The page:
Focusing on Process Improvement: A Quick Look

July 10, 2014
# min read
Paradigm Associates LLC

Managers and work team leaders are increasingly looking for ways to improve the efficiency and effectiveness of key work processes, whether they are in manufacturing, service, education, healthcare or government organizations. Thoughtful leaders want to reduce costs and simultaneously increase quality and productivity, whatever the purpose of the organization.

Much of the current process improvement activity is based on learning and doing that comes out the quality revolution of the last 40 years. One of the major understandings that guide effective quality management is the principle of continuous improvement.

Successful leaders know that perfection is impossible yet the effort to improve is a constant in successful organizations. This is based on the reality that there is no steady state in life, either things atrophy and die or they are purposely focused on ways that improve what is done. Leaders that understand this reality commit to following: organizational design principles that are focused on quality and continuous improvement. They avoid critical wastes that cause process failures, wastes or errors, and they use simple but powerful process mapping techniques.

Organizational Design Principles for Quality and Continuous Improvement

1. The Customer Pulls the Process

2. Commit to a Quality First Policy

3. Do only those things that Add Value for the Customer

4. Never Pass on a Problem or Error to the Next Person or Step in the Process

5. Consciously and Constantly Correct, Control or Improve the Method, the Process or the System

6. Develop and Use Reliable Methods to Ensure Process Control

7. Manage by Facts and Data Not Emotion

8. Create a Psychologically and Physically Safe Environment

9. Involve Everyone's Head and Heart

10. Continuously Improve the Method, the Process, the System and the Organization!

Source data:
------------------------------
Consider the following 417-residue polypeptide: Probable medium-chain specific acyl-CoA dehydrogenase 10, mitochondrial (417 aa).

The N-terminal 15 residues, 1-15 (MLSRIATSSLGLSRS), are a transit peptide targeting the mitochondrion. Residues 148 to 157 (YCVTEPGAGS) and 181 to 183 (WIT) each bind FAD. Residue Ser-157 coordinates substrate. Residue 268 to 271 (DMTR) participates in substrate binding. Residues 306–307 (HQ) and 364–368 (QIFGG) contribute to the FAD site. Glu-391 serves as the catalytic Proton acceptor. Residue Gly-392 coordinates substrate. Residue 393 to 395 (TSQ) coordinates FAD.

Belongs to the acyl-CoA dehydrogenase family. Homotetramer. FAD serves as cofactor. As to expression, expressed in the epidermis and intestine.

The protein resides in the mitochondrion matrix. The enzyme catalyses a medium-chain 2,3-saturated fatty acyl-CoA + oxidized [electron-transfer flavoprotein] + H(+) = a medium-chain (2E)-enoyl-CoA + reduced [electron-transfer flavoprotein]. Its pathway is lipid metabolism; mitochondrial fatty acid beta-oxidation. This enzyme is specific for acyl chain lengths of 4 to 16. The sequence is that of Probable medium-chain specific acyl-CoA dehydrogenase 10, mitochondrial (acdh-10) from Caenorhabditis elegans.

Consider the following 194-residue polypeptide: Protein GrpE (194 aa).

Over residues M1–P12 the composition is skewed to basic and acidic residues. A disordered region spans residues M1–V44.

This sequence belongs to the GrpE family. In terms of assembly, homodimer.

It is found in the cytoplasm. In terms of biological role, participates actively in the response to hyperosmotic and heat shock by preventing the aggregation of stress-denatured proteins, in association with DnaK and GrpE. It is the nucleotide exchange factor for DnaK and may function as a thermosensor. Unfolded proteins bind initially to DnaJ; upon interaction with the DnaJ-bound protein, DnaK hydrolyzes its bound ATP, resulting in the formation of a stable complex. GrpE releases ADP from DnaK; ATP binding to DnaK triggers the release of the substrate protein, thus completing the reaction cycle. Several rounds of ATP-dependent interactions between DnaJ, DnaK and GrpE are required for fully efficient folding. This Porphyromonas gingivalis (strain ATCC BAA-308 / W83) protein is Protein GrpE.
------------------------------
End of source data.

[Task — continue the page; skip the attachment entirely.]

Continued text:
Critical Wastes Causing Process Failure Points and Errors

1. Waste of Time - Time out of control

2. Waste of Errors - Doing something 2 or 3 times to get it right

3. Waste of Materials - Using more materials than needed

4. Waste of Idle Inventory - Just In Case Inventory

5. Waste of Transportation - Unnecessary moves or distances

6. Waste of Energy - Using more power than needed

7. Waste of Space - Inappropriate use of space

8. Waste of Overproduction - Producing more than needed

9. Waste of Labor - Too many people doing the job

10. Waste of Complexity - Unnecessary steps or check points

Process Mapping forImprovement

Keeping in mind the design principles and critical wastes noted previously, managers and team leaders that are focused on establishing sound work processes or improving key processes can utilize traditional process mapping techniques listed here.

1. DESCRIBE the process - Note the START and END points first, then list all the current steps in order

2. ANALYZE the process

3. Identify FAILPOINTS, weaknesses, non-value added steps


5. Identify ROOT CAUSES of high impact failpoints, using a Cause & Effect Diagram

6. Generate IMPROVEMENTS to the process

7. REDESIGN the process


Understanding and utilizing these process mapping steps, along with knowing quality and continuous improvement design principles and being guided by critical wastes causing failure points are the three primary ways to attack work process issues. This article does not imply that successful process improvement can be achieved without understanding, as well as, the use of additional tools and insights.

Measurement Tools

· The difference between End-Result Objectives and In-Process Indicators

· Control & Other Statistical Charts

· Perato Diagrams

· Check Lists

· Cause & Effect Diagrams

This "focused" presentation is intended to serve as a foundation for understanding and doing successful process improvement in any work process in any organization. Paradigm Associates has facilitated "value-added" improvements in universities,hospitals, social services, government agencies and manufacturing organizations.

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